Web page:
Child and Adolescent Mental Health FAQ
- What type of information is in the catalog?
- Does the NCHS Survey Measures Catalog provide general information about various mental disorders and treatments for these disorders
- Does the NCHS Measures Catalog include information about adolescents?
- What types of questions or scales are included as measures of “mental health”?
- Why is “Parental mental health” listed as a topic describing children?
- Why isn’t all the information collected in NCHS surveys available in public use files?
- What is the Research Data Center (RDC)?
- Are there special conditions for the use of questions or scales appearing in NCHS surveys?
- What are the major surveys sponsored by NCHS?
- Where can I find the frequency distribution of responses for a particular measure?
- Why do some measures appear in more than one survey?
- What factors should be considered when an analysis uses data from more than one survey?
- What is an ambulatory medical care visit?
- Can the ambulatory medical care surveys be used to find out how many people have a particular diagnosis?
- Must a researcher use only a single year or a single care setting when analyzing data from NAMCS and NHAMCS?
- Why are there so many NHANES data files?
- Where can I find more answers to frequently asked questions?
The NCHS Measures Catalog includes information about survey measures including the wording of survey questions, response options, data collection method, and other information. This type of information about survey measures is often called “metadata”. The catalog also includes links to sites with the survey questionnaire, data file, data file documentation, and other relevant information. For some measures, there are links to interactive websites that allow users to tabulate data.
2. Does the NCHS Survey Measures Catalog provide general information about various mental disorders and treatments for these disorders?
No. The website provides information about survey measures in various NCHS surveys of child and adolescent mental disorders and use of mental health services. However, information about specific disorders and treatments can be obtained from the Related Resources page.
Yes. The information for each measure includes the specific ages of the children covered by the survey question or scale. The term, “children”, is sometimes used in the catalog to refer to persons less than 18 years of age.
Mental health is broadly defined to include child mental disorders and conditions, conditions related to development and learning, symptoms related to mental health difficulties, activity limitation related to emotional, behavioral, and developmental conditions, measures of parental conditions and symptoms, and use of mental health care and special educational services by children. Most measures describe children, but some measures describe ambulatory medical care visits by children.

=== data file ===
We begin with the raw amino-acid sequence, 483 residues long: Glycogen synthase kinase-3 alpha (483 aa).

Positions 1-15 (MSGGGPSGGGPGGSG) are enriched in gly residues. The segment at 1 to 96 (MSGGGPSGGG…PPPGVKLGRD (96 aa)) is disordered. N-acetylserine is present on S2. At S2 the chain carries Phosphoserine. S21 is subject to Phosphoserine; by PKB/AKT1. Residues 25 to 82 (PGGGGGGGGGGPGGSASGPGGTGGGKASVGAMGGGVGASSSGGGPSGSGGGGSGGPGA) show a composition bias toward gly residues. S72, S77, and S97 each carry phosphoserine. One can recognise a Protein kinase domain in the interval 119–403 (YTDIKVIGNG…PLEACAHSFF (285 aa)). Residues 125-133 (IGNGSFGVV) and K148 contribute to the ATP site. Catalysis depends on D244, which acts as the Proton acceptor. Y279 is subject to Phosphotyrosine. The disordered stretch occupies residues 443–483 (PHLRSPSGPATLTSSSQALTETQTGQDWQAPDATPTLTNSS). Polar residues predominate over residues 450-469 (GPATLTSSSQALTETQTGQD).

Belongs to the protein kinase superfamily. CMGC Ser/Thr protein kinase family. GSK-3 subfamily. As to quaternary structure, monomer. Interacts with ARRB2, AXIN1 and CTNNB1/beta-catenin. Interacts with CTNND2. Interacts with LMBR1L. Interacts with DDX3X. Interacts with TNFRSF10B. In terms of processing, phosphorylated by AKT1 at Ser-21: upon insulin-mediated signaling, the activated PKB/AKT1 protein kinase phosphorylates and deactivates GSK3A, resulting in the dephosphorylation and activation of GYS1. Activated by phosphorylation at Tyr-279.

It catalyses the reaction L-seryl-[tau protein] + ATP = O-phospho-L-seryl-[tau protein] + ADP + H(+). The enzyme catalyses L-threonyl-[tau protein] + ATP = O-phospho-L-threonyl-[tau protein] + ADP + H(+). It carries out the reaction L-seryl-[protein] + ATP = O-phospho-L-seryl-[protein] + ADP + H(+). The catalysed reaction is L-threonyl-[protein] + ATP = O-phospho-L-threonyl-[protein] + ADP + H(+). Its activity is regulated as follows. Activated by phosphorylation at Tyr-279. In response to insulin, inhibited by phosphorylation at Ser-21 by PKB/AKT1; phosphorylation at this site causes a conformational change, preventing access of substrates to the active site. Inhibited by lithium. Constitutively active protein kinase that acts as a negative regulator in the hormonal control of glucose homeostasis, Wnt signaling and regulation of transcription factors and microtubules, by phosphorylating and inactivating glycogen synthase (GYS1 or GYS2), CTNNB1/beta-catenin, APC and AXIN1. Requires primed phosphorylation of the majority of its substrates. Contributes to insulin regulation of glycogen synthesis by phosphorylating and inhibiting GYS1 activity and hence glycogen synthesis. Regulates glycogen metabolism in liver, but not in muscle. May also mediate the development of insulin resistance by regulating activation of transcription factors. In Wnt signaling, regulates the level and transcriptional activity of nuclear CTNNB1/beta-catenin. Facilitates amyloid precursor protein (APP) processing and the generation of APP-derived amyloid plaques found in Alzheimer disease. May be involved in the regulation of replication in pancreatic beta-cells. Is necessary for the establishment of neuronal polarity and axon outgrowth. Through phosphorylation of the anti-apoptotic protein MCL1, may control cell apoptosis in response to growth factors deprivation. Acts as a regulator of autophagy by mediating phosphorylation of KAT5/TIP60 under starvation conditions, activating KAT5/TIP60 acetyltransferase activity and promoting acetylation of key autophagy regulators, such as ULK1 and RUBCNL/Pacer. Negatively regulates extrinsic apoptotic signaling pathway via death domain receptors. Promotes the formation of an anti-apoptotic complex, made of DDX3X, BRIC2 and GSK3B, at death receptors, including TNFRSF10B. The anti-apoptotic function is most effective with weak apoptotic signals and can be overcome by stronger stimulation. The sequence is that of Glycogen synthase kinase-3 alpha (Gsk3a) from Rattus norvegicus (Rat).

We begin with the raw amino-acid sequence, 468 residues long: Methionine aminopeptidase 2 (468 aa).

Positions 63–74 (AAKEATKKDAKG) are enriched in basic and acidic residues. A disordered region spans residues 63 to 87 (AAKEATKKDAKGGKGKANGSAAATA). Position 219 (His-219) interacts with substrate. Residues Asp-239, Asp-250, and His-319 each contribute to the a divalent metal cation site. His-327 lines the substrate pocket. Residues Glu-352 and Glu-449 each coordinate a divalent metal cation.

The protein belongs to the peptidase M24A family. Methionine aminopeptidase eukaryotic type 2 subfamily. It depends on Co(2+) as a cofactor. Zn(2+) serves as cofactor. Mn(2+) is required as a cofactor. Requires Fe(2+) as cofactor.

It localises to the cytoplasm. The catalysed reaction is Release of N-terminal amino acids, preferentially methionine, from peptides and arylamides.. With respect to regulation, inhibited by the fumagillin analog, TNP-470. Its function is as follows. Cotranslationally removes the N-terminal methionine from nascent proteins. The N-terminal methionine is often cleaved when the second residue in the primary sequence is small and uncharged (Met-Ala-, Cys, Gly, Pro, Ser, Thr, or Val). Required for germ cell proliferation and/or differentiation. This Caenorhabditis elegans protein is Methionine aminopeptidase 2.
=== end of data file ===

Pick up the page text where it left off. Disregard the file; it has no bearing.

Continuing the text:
The measures listed under the topic, “Parental mental health”, are based on data collected for a sample of children. These measures are not based on data collected for a sample of parents. A parent is often the informant for questions about a sample child and for questions about parental mental health.
Some information, including data on alcohol and drug use, and data collected by the Diagnostic Interview Schedule for Children (DISC), and the DISC Predictive Scale – Youth Conduct Disorder, is not available in publicly released files. These files have not been released in order to preserve privacy and confidentiality, consistent with the confidentiality provisions under which the data were collected. Data files including this sensitive information are made available at the NCHS Research Data Center.
The NCHS Research Data Center (RDC), located at the NCHS headquarters in Hyattsville, MD, allows researchers, meeting certain qualifications and under strict surveillance, to access confidential statistical micro data files. To qualify, researchers must submit a proposal for review and approval. Researchers can use one of three access methods: (1) direct on-site access; (2) remote program submission; or (3) use of programming services provided by RDC staff.